There is no place for reverence on the rugby field.
When Scarlets' lock Damian Welch emerges from the Thomond Park tunnel for the first time this Sunday, he will line up against one of his self-confessed rugby heroes. His deference to Paul O'Connell, however, will cease at the first peep of Dave Pearson's whistle. He must play the man, not the legend.
"Being a second-row, he has been a hero of mine for some time," gushes the 27-year-old belated breakthrough player. "Rugby personalities don't come much bigger to play against than that.
"I have been looking forward to playing against him for a long time. He is a hard player, technically very good. So we need to close down the opportunities for him to show that.
"Last week, we let him get on the front foot too many times. He carried a lot, so we need to stop that at source and perhaps take the line-out away from them a bit more than we did.
"We were a bit more passive than we would have liked. We need to have the mentality to stop their drive and stop their possession from up top as well.
"You can never underestimate what a big impact pinching a few line-outs can have on a side. It is an area where we need to step up our game."
While Welch will strive to park his veneration, in stark contrast that process hasn't always been as easy for Munster in this past year of transition. O'Connell has seen the struggle from both sides of the touchline.
The Munster captain's re-emergence as a major force over the last four months has offered a welcome respite to the horrific run of 18 months when injury and suspension blighted his career. This time last year, he was forced to sit out the away trip to Wales that ultimately cost Munster a knock-out berth in Heineken Cup rugby for the first time in 13 years.
Twelve months on, the pool stages portray a happier picture for Munster, affording O'Connell the opportunity to reflect upon his side's well-chronicled difficulties. Arguably, there was too much reverence as the new attempted to blend with the old. As fledglings attempted to supplant legends. O'Connell tacitly endorses the point.
"Getting over guys leaving was difficult for us," he admits. "Ian Dowling and Barry Murphy were big losses to us, John Hayes was beginning to move aside, Alan Quinlan was retiring.
"It's only when guys step aside you realise how important they were. Now the guys who have come in have had another year at it, have stepped up and played really well.
"They've had another year training with the senior team and when they came into the side they have excelled, they haven't looked to just tread water.
"Sometimes they have been the stand- out players on the pitch. That has been happening for the last few months with the young guys and it has made a big difference to the senior guys."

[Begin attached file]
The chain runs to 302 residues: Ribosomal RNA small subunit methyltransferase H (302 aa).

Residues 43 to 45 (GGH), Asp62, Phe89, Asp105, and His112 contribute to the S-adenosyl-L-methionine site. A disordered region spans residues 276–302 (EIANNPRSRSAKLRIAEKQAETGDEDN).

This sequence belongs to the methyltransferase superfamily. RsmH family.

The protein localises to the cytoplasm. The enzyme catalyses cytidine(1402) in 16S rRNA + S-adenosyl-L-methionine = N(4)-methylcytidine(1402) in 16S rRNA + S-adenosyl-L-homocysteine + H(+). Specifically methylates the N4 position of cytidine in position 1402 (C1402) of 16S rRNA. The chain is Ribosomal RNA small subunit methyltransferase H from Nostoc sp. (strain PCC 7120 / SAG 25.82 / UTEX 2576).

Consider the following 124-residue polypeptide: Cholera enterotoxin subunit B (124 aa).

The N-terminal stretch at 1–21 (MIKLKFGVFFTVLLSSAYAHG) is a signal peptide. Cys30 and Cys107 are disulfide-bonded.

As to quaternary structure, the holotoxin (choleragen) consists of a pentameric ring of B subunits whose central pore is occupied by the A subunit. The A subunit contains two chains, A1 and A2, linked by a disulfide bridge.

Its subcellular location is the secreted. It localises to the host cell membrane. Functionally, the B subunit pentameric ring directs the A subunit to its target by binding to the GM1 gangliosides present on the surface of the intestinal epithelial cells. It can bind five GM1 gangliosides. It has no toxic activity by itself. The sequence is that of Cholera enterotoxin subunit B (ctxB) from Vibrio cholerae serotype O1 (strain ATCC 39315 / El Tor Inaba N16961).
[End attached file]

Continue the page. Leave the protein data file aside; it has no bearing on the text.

O'Connell contrasts this significant period of transition of the red guard to his own emergence in the side a decade ago when, although the legends were just as plentiful -- and probably worthy of more deference -- the turnover of players wasn't as numerous.
"It was very different for me," he explains. "It was a lot easier. There were a lot less fixtures back then and when I got my break it was in a pack with seven internationals. It was very easy for me.
"Now, very often when these guys get a break it is in a Pro12 game when a lot of internationals are likely to be away and there's a lot of inexperienced players in the team at one time.
"For me it was much easier. I wouldn't like to be a young guy trying to make the breakthrough now -- it's a tough ask."
Still, he doesn't necessarily believe his captaincy should necessarily be devoted to babysitting the new swathe of Munster players -- even if some of them aren't exactly kids.
In these parts, you have to grab the jersey. Nobody helps you put it on.
"You have to look out for them," he says. "But the guys who are successful are generally the guys who can look out for themselves. It's not easy coming into a team if you've been playing AIL or B and I Cup for a few years.
"It's always going to be a step up to the League or the Heineken, but the guys who can handle themselves without having to rely on anyone else are generally the guys that are successful.
"The guys that grab that jersey. Those who go onto the pitch and rate themselves. You've seen it in Leinster for the last few seasons. You've seen it now with Munster in the last six or seven months. From the Mike Sherrys after last Christmas, through Conor Murray, Danny Barnes, Peter O'Mahony and even Luke O'Dea, to a certain extent, there recently.
"The young guys that come through and have the belief and the confidence are the guys that are successful."
A mercifully injury-free run backbones O'Connell's enduring excellence this season. But one senses it will no longer cow his team-mates, but inspire them. "It's nice to be consistently playing games without an injury to get match fitness up," he agrees. "I really enjoyed the game last week. But next day it might be someone else's day to carry the ball. That's the way it goes."
Munster are realising that transition is not just physical. It's also a state of mind.